Transference | Truth or Fiction?

1. The Question

Is transference a truth or a fiction

2. What Lacan said

When I was thinking about this question, I went to the Preface to the English edition of Seminar XI, one of Lacan's last texts. There, Lacan says,

All I can do is tell the truth. No, that isn’t so – I have missed it. There is no truth that, in passing through awareness, does not lie. But one runs after it all the same. […] Like satisfaction, it is acquired only with use, with the use of an individual – who, in psychoanalysis (psych = fiction of), is called an analysand.

3. My reading

Of course, there are many ways to read and interpret this quote (and the larger text it comes from). I'll offer my interpretation.

4. Transference

I think that when there is a transference, there is an analysand. Because of transference, an analysand will try to tell the truth to the analyst. The transference manifests in this wanting to tell the truth.

4. Hy-Story

This can take many forms, but to keep things simple, I'll say the analysand will try to tell the analyst their story. Lacan, who loved puns and homonyms, calls this story hystorization.

5. Free Association

If they don't try to tell their hy-story, the analysand might try to follow the cardinal rule of psychoanalysis called free association, to speak as freely as they can without censoring themselves. This is another manifestation of a wanting to tell the truth by speaking as freely as one is able.

And while there may be some degree of accuracy to the story/free associations the analysand produces, the truth is not spoken. Because what can be offered in the form of autobiography or free association is a semblance, an approximation, a fiction.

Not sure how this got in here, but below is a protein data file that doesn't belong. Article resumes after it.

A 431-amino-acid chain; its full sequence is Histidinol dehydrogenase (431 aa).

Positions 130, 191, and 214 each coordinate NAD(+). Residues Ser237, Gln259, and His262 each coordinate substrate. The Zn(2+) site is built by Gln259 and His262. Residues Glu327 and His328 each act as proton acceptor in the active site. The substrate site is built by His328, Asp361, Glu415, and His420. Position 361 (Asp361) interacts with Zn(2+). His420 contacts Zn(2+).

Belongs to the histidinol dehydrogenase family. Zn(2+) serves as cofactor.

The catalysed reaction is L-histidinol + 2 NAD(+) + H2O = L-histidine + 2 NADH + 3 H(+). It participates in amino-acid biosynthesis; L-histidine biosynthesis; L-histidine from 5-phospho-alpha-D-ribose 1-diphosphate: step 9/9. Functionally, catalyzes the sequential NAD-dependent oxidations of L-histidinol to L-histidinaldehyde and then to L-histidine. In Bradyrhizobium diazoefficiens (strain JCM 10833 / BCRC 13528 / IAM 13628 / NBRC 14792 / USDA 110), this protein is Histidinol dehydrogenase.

6. Semblance & Being, not existence

Semblance, one's hy-story, one's free associations, one's analysis, has Being (i.e., it is a combination of the imaginary and symbolic). If all goes well, these semblants can have real effects. Be that as it may, these semblants do not exist; they are not, in and of themselves, real.

7. The pass

Let's move back to the Preface to Seminar XI. Near the bottom, Lacan speaks of the pass.

I have therefore designated as a ‘pass’ that putting of the hystorization of the analysis to the test, while refraining from imposing this pass on all, because it is not a question, as it happens, of all, but of scattered, ill-assorted individuals. I have left it at the disposal of those who are prepared to run the risk of attesting at best to the lying truth.

The pass is a name for something that can happen (but is not required to happen) at the end of an analysis.

To attempt the pass, the analysand must understand that they are telling a story, a new story, which is different than the story they told when their analysis started and when it was going on, but a story (fiction) nonetheless.

When the past works, an analysand can present their lie as a truth, even though the truth can't be said.

To make use of this is, perhaps, what is at stake in psychoanalysis.

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